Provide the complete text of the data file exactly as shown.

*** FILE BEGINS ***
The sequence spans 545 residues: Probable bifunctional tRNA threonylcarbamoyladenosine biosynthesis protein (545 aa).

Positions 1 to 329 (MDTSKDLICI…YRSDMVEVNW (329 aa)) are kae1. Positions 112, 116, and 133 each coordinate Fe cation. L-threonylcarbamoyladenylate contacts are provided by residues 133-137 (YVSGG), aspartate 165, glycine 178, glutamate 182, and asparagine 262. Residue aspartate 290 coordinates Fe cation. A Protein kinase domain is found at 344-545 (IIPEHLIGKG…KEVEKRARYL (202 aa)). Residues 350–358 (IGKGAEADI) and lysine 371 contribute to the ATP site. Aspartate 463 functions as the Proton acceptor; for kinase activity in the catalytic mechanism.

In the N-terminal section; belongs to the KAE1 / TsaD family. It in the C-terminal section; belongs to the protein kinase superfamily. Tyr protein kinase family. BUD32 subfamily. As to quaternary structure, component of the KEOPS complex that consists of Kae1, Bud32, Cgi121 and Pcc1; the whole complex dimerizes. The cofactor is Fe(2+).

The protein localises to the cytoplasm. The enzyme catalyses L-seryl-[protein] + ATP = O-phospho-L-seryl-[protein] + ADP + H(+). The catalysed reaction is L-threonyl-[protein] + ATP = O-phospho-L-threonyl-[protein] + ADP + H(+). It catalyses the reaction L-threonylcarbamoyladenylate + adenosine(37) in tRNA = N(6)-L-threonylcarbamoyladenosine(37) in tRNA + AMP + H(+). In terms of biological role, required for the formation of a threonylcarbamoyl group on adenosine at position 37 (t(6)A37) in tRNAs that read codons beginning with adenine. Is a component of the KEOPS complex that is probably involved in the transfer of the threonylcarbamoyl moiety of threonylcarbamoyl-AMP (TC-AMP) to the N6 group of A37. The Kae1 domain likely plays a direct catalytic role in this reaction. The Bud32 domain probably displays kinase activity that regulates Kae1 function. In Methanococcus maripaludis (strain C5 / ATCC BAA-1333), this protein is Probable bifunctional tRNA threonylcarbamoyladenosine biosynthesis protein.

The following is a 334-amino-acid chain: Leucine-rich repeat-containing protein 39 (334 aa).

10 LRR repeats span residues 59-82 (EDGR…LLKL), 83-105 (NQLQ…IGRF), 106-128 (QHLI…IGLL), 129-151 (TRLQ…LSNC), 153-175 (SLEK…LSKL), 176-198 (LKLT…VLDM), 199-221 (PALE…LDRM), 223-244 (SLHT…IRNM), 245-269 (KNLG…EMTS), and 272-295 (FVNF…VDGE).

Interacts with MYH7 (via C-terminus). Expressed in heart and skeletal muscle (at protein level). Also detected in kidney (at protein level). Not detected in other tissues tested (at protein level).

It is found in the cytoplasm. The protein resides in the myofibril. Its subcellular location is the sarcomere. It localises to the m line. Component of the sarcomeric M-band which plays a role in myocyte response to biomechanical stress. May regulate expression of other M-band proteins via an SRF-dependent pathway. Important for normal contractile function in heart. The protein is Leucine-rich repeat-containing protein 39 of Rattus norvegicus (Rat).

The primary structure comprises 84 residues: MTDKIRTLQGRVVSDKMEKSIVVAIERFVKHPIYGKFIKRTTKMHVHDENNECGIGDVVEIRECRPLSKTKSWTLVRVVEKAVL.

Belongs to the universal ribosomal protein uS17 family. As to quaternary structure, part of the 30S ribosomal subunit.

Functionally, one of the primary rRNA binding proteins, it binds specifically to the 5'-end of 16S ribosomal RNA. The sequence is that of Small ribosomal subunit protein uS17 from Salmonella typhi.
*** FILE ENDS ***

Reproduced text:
The sequence spans 545 residues: Probable bifunctional tRNA threonylcarbamoyladenosine biosynthesis protein (545 aa).

Positions 1 to 329 (MDTSKDLICI…YRSDMVEVNW (329 aa)) are kae1. Positions 112, 116, and 133 each coordinate Fe cation. L-threonylcarbamoyladenylate contacts are provided by residues 133-137 (YVSGG), aspartate 165, glycine 178, glutamate 182, and asparagine 262. Residue aspartate 290 coordinates Fe cation. A Protein kinase domain is found at 344-545 (IIPEHLIGKG…KEVEKRARYL (202 aa)). Residues 350–358 (IGKGAEADI) and lysine 371 contribute to the ATP site. Aspartate 463 functions as the Proton acceptor; for kinase activity in the catalytic mechanism.

In the N-terminal section; belongs to the KAE1 / TsaD family. It in the C-terminal section; belongs to the protein kinase superfamily. Tyr protein kinase family. BUD32 subfamily. As to quaternary structure, component of the KEOPS complex that consists of Kae1, Bud32, Cgi121 and Pcc1; the whole complex dimerizes. The cofactor is Fe(2+).

The protein localises to the cytoplasm. The enzyme catalyses L-seryl-[protein] + ATP = O-phospho-L-seryl-[protein] + ADP + H(+). The catalysed reaction is L-threonyl-[protein] + ATP = O-phospho-L-threonyl-[protein] + ADP + H(+). It catalyses the reaction L-threonylcarbamoyladenylate + adenosine(37) in tRNA = N(6)-L-threonylcarbamoyladenosine(37) in tRNA + AMP + H(+). In terms of biological role, required for the formation of a threonylcarbamoyl group on adenosine at position 37 (t(6)A37) in tRNAs that read codons beginning with adenine. Is a component of the KEOPS complex that is probably involved in the transfer of the threonylcarbamoyl moiety of threonylcarbamoyl-AMP (TC-AMP) to the N6 group of A37. The Kae1 domain likely plays a direct catalytic role in this reaction. The Bud32 domain probably displays kinase activity that regulates Kae1 function. In Methanococcus maripaludis (strain C5 / ATCC BAA-1333), this protein is Probable bifunctional tRNA threonylcarbamoyladenosine biosynthesis protein.

The following is a 334-amino-acid chain: Leucine-rich repeat-containing protein 39 (334 aa).

10 LRR repeats span residues 59-82 (EDGR…LLKL), 83-105 (NQLQ…IGRF), 106-128 (QHLI…IGLL), 129-151 (TRLQ…LSNC), 153-175 (SLEK…LSKL), 176-198 (LKLT…VLDM), 199-221 (PALE…LDRM), 223-244 (SLHT…IRNM), 245-269 (KNLG…EMTS), and 272-295 (FVNF…VDGE).

Interacts with MYH7 (via C-terminus). Expressed in heart and skeletal muscle (at protein level). Also detected in kidney (at protein level). Not detected in other tissues tested (at protein level).

It is found in the cytoplasm. The protein resides in the myofibril. Its subcellular location is the sarcomere. It localises to the m line. Component of the sarcomeric M-band which plays a role in myocyte response to biomechanical stress. May regulate expression of other M-band proteins via an SRF-dependent pathway. Important for normal contractile function in heart. The protein is Leucine-rich repeat-containing protein 39 of Rattus norvegicus (Rat).

The primary structure comprises 84 residues: MTDKIRTLQGRVVSDKMEKSIVVAIERFVKHPIYGKFIKRTTKMHVHDENNECGIGDVVEIRECRPLSKTKSWTLVRVVEKAVL.

Belongs to the universal ribosomal protein uS17 family. As to quaternary structure, part of the 30S ribosomal subunit.

Functionally, one of the primary rRNA binding proteins, it binds specifically to the 5'-end of 16S ribosomal RNA. The sequence is that of Small ribosomal subunit protein uS17 from Salmonella typhi.